3 Days in Dublin: The Weekend Guide

The Irish capital is full of history, a lovely landscape, Irish charm and, yes, pubs! With great museums (some of which are free!) and a bonafide castle in the town, it’s not difficult to fill up a long weekend in Dublin. In fact, the difficult part might be limiting yourself to only a weekend in the Emerald Isle!

But worry not – we got you!

We’ve strung together a 3 day plan overflowing with culture, beautiful sights and authentic local pubs for a very merry Irish time.

But first…

Getting to Downtown Dublin from the Airport

The Dublin airport is located approximately 10 km of Dublin city center, near a large suburban area called Swords. Since there is no train or subway service into the center, you can either book a taxi, rent a car or use the bus.

Once you are downtown Dublin, you can start checking off all the fun things you’ve planned to do over the weekend.


Dublin Castle is one of the major landmarks in Dublin. It’s hard to miss that medieval tower jutting up into the sky. Today, Dublin Castle is still a working office of Irish government that attracts visitors from around the world.

And while there’s plenty to see by just walking around the castle and gardens, it’s absolutely worth going inside and buying a ticket for a tour. Visitors can opt for a self-guided tour or a guided tour. Take into consideration the following: the castle’s elaborate staterooms can be explored on a self-guided tour and entry costs 7 EUR. You can also do a guided tour for 10 EUR, which allows you to see the Viking Excavation and the Chapel Royal as well as the staterooms.


Trinity College Dublin is a historic university located in central Dublin. The campus is picturesque. The college was founded in 1592 by Queen Elizabeth I. The list of alumni is lengthy and impressive: Samuel Beckett, Bram Stoker, Jonathan Swift, Oscar Wilde, as well as current Taoiseach (or Irish Prime Minister) Leo Varadkar.

The buildings on the campus are historic and impressive. At the heart is the Campanile, a bell tower from 1853 designed by Sir Charles Lanyon and sculpted by Thomas Kirk, on Library Square. Also notable is the Museum Building, a Palazzo style building from 1857 that is covered in detailed carvings. Tourists flock to Trinity College, largely, to see the Book of Kells, a highly ornate book from 384 AD containing the four Gospels of the Bible and its legendary library. To get access to the library, you have to purchase a 13 EUR entrance ticket here.


Dublin literally seems to have an Irish Pub on every corner. Looking for a fun time in Dublin? Look no further than Temple Bar, the oldest bar in the world. You’ll find a lot of pubs in Temple Bar, but the area is extremely touristy so if you prefer a more peaceful atmosphere, head southeast to the area between Temple Bar and St Stephen’s Green. The narrow streets have plenty of historic bars and restaurants that don’t charge a tourist tax.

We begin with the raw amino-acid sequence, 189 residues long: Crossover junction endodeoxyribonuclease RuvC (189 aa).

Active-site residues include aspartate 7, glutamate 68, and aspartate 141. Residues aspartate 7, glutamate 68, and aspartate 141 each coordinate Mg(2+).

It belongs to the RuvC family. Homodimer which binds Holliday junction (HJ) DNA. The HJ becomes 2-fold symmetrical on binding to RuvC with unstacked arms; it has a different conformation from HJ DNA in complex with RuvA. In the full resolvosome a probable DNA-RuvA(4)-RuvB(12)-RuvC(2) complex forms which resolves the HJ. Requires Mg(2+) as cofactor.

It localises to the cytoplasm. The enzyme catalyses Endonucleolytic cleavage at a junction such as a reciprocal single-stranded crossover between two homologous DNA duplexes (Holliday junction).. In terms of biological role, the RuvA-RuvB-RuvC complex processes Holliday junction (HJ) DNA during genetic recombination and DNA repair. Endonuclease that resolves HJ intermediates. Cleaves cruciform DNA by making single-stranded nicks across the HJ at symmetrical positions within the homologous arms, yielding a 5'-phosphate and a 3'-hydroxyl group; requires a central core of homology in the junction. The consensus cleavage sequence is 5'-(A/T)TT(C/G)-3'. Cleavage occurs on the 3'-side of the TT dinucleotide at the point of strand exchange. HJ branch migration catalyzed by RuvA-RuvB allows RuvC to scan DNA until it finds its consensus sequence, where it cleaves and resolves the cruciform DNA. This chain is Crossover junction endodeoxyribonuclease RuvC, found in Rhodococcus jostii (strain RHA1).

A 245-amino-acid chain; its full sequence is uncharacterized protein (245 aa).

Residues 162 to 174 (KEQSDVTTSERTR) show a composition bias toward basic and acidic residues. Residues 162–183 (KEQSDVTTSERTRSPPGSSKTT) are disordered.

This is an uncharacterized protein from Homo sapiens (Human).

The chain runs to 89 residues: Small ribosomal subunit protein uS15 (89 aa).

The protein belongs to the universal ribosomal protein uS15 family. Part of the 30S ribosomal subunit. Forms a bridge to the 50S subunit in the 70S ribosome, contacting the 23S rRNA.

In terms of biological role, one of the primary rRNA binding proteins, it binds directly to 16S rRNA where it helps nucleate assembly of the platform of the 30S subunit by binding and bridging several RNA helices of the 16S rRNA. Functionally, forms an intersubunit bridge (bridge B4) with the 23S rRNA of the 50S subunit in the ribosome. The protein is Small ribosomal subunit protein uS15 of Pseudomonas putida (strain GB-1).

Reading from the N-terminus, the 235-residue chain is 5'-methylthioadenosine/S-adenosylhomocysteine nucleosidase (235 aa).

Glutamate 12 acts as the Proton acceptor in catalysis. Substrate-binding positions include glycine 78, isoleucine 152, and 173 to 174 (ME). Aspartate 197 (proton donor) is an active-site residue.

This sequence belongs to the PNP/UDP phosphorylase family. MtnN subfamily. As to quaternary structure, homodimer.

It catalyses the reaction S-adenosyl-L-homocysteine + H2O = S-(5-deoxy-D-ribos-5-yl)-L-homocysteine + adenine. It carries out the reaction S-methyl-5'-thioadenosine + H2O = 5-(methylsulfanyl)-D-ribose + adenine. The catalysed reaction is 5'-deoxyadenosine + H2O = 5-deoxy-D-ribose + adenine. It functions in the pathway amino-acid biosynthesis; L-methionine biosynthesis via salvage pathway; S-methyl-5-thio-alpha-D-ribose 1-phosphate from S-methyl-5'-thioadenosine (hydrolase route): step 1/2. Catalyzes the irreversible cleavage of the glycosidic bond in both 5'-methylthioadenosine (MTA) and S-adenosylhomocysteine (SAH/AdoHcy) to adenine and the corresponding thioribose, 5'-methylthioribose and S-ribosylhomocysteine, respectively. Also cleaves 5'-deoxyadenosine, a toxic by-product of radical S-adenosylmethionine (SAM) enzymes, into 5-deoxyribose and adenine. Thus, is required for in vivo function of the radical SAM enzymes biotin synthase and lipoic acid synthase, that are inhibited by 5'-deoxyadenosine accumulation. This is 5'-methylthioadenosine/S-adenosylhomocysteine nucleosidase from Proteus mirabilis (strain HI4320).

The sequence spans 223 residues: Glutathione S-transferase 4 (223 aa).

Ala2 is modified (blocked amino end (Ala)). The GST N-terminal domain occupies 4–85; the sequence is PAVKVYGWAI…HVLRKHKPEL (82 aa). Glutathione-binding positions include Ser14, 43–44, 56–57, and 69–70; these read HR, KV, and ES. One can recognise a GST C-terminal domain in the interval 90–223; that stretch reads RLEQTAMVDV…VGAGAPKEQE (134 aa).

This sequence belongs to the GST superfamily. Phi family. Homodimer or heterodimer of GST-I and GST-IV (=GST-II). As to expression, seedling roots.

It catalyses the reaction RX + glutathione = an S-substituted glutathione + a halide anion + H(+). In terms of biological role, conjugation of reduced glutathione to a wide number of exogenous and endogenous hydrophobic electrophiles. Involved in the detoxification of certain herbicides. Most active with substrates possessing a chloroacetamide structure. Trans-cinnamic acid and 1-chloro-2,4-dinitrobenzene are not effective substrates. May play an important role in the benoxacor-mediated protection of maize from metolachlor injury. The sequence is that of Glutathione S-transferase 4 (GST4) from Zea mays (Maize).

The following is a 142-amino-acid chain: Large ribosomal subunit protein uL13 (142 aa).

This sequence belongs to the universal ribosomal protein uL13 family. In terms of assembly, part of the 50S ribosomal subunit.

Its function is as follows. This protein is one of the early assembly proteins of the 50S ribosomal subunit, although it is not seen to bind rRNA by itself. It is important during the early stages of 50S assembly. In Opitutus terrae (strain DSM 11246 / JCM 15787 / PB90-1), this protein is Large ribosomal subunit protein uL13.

The Brazen Head dates all the way back to 1198, and it has left a lasting impression on Irish popular culture. James Joyce made reference to it in Ulysses. When you enter this pub you are truly stepping back in time, as you become engulfed in the smells and sounds that have echoed through those imposing walls for over eight centuries, which is an experience unmatched by any other pub in the land.

Another place to check out is the  The Stag’s Head. It is especially notable because of its long association with films and television; with classic movies such as Educating Rita and more modern shows such as Penny Dreadful being filmed there. Additionally, as you might expect, there is a stuffed stag’s head positioned above the bar.


This activity is not in the city center, but it’s absolutely worth the short journey out of the city. If you’re interested in learning a little about Ireland’s history from the late 1700s to early 1900s, this is the perfect place to find out about it.

Kilmainham Gaol has housed political prisoners from Ireland’s uprising and civil war, and the guides will happily tell stories of the gaol’s inhabitants. To get inside, you must do a guided tour which you can book online. The tour lasts 1 hour and costs 8.50 EUR.


Clanbrassil House is new on the scene, but is already a strong favourite among Dubliners. Opt for the family style menu and the chef will choose your dinner; A side order of the hash brown chips? Mandatory.

Mr. Fox is serving the finest food in town. The menu is pared back and short, focusing on impeccable ingredients served simply—think seared trout with horseradish yoghurt and cucumber or juicy lamb with wild garlic. Be sure to leave room for dessert, as their adaptations of classic Irish ‘ice pops’ are heavenly.

Dublin Pizza Company is a place where you get the DPC, with mozzarella from Cork, whiskey-cured salami and fresh basil, and make sure you get a pot of the black garlic and truffle aioli—it’s a game changer.

Relax in the Parks

There is no shortage of parks and squares in Dublin. The most prominent parks are St. Stephen’s Green, in the heart of the city, and Phoenix Park, just outside of downtown.

Just across the street from the Grafton Street pedestrian area, St. Stephen’s Green is a Georgian garden square with more than one lake, a bandstand, a fountain, and many monuments and memorials. Among the memorials, is the large Fusiliers’ Arch at the Grafton Street entrance.

Phoenix Park, meanwhile, is a more green park. A herd of deer roam the park, passing sites like the Papal Cross, erected for Pope John Paul II’s 1979 visit. You’ll also find the Dublin Zoo on the grounds as well as Magazine Fort. Phoenix Park is more than 1700 acres so there’s no shortage of spots to explore.

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